Turn Me Around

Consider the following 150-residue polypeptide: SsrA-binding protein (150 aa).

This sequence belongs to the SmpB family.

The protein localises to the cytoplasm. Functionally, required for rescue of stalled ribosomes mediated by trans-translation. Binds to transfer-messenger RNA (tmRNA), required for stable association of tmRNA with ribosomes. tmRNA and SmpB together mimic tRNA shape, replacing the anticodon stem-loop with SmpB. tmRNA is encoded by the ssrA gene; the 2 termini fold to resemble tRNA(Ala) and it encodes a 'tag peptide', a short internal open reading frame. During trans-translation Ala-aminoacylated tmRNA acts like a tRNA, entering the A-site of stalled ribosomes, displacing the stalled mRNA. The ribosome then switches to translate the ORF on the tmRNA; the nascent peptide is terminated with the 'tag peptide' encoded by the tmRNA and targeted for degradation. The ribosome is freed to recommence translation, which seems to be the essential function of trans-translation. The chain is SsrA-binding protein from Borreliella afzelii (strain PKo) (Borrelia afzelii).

Listen to these dozen songs from South Africa, Bosnia, and America and you will be reminded that there are universal elements in the music made by humans of all cultures. From my own experience, there are reminiscences here both of Balkan folk songs and of modern music in East Africa. There is a passion and a felicity in these songs that have stirred me deeply every time I have listened to this disc. I could only wish that everyone who hears this music might have the pleasure I have had, of seeing in person these two Americans, Enid Holden and Asim Haracic--a former surgeon from the Balkans and an artist from Natal--perform with the other talented musicians that joined them here in Colorado as others have done in Washington. These people are, I know, inspired by the belief that there is a commonality in their themes. There is also striking beauty. --Peter Bridges, former American ambassador to Somalia A new crystal clear voice wrings our soul from Enid, out of the depths of Africa with light Afro-fusion, caressing our ears, amazingly laid-back, even poetic in lyrics, the music flows like an African river. The lyrics have the wide breath of Africa, so expansive and free, yet the message is chilled by poverty. The freedom and the grace of the songs are full of gentle magic while the odd African drum song brings out a real rhythmic flavour. Enid Holden and Asim Haracic sure have a special laid-back feel and the rest of us should experience this debut album. May there be many more. Angus Reid - South African Poet This collection of songs represents a mutual journey in which Asim Haracic and Enid Holden shared their longing for and their celebration of their native countries, Bosnia and South Africa, as they embraced new lives in the US. While their countries had very different histories, they found that they had much in common. Almost all of the songs are original collaborations with lyrics mostly written by Enid and Asim composing the melodies. One traditional Bosnian folk song, Rosa, written by the late Tanasievic, is included. Outside Sarajevo and Deserter are about Bosnia and were brought to the table by Asim with the kind permission of the Bosnian poet, Semezdin Mehmedinovic. The one Zulu song, Sizo Bonan, is a simple love song composed by Enid, something along the lines of a traditional Zulu melody. This whole project took shape under the wise direction of Marco Delmar without whom we would have remained in constant flux. The band Siya Jika (pronounced See ya Jeeka) originated as a Washington DC band, mainly mixed race South Africans playing traditional South African music in Zulu, Xhosa and Sotho. It evolved into an ethnically diverse band playing world beat and traditional music from Bosnia as well as South Africa once Asim joined the band. As the band developed into writing and recording original work, it was the fusion of experiences of Asim, a surgeon who fled with his family during the war in Bosnia and Enid, who emigrated to the US from South Africa, during the apartheid era, before the political liberation heralded by Nelson Mandela. Asim and Enid's collaborations reflect commonalities such as a commitment to freedom, peace, human rights, longing, displacement, and contemporary issues such as HIV spread in Africa.